This Week’s Economic Update, December 19, 2022

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Ahh Christmas Vacation.  The two weeks off from school was always greatly anticipated and sadly passed too quickly.  The early part of the time off was spent contemplating all the toys that would be received at Christmas.  The Following week was spent playing with, breaking and losing the gifts that had been received.  New Years Day was typically spent in a frump knowing that January and school was upon us.  If you have not yet watched Spirited, it is a great Christmas movie.  I highly recommend it.  In the movie is a great line.  Paraphrased it is, the leading cause of death in 1843 was……January.  As a kid I could relate to that.

There is some good news on the inflation rate.  It appears that the supply chain issues are close to being resolved in most cases.  While the hang over related to the rapid rise in the money supply will be with us for a while, there has at least been a lull in price increases recently.  Since July the monthly inflation numbers equate to an annualized inflation rate of just 2.4%.  This is slightly higher than the Fed’s target and about 1% over the pre pandemic rate.  While the average number has abated, digging into the report shows that we are still being plagued by specific segments of inflation that will continue to be painful.

The softening of inflation on a month-to-month basis is primarily the result of deflation in the energy sector.  The drop of 1.6% in energy prices in November hides areas where our budgets are still under attack.  Food prices rose .5%.  Shelter costs related to housing, either house prices or rents continue to climb, but at a slower rate than prior months.  The increase in shelter inflation was .6%, down from .8% in prior months. 

The Fed’s rate increases are targeted at demand destruction.  If you curtail demand, prices will fall.  However, the purchasing drop is not going to be evenly spread out.  Consumer spending on retail items is showing a significant slowdown during the Christmas holiday season.  Consumers are clearly cutting back on Christmas purchases, as reflected in the US Retail Sales number released last week, and shifting the funds to grocery purchases.  Again, this is not uniform over all income segments.  Travel and other discretionary spending in the higher income levels continue at impressive rates.  The airlines are reporting record number of sales for December.  Many travel destinations are also sharing that room bookings and event tickets are higher than expectations.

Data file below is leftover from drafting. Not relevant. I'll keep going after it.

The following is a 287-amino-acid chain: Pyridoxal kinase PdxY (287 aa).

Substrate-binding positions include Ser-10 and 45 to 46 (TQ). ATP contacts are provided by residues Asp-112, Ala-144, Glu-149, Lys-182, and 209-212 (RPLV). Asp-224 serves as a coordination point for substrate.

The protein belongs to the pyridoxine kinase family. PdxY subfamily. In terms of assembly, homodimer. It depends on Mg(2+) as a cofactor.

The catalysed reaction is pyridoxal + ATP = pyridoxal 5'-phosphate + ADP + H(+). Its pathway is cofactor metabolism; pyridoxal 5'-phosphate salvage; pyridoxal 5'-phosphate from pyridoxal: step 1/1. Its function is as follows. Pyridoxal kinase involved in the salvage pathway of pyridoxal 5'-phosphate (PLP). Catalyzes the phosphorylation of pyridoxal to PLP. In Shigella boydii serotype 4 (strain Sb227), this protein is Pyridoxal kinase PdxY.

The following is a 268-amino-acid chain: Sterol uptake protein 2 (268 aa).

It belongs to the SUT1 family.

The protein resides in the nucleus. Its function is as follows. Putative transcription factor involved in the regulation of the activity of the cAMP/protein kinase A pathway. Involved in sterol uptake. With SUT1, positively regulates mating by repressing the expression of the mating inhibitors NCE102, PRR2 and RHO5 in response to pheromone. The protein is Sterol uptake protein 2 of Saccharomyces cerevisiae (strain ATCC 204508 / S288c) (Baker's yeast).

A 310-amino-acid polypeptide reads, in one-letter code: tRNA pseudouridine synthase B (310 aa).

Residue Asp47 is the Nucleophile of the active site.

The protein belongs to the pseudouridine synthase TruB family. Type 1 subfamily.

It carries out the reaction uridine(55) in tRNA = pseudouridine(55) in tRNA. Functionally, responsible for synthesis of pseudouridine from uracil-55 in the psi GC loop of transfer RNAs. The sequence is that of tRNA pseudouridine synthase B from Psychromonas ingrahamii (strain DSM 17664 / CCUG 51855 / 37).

The first quarter of every year is typically a down time for consumer spending.  Most are paying off Christmas bills as well as attempting to rebuild their savings.  If the past trends continue, retailers are going to be in increasingly tough positions.  In surveying the inventory remaining in the stores, just a week ahead of Christmas, we are finding a massive amount of inventory remaining.  For the consumer, we could see some massive discounts from the stores to blow out merchandise that is left over.  This will be devastating to the bottom line of the stores.  Many who are struggling may fail by the end of the first quarter in 2023.

The December Manufacturing Indexes from the Federal Reserve Banks are plummeting.  The Empire State index fell to -11.2.  The Philly Fed registered a drop of 13.8 after a November number of -19.4.  Both indexes reported negative numbers related to new orders, a clear sign that inventories appear to be sufficient in light of the consumer spending levels.  On Thursday the November US Manufacturing Production report was released.  The report showed a decline of .6% in November. 

Remember, manufacturing accounts for about 12% of our total economy.  It is the service sector that is the primary driver in economic activity.  At this time the service sector is not seeing the drop that manufacturing and retail are.  The service sector is also seeing elevated levels of price increases.  Watching the January and February 2023 numbers in the service area of the economy will tell us whether and how deep a recession might be.

I will be taking a two-week hiatus to enjoy both Christmas and New Year’s.  Thank you for reading the Economic Updates.  I hope they are helpful in your decision making.  Have a Merry Christmas and may the New Year be one filled with blessings for you and your family.



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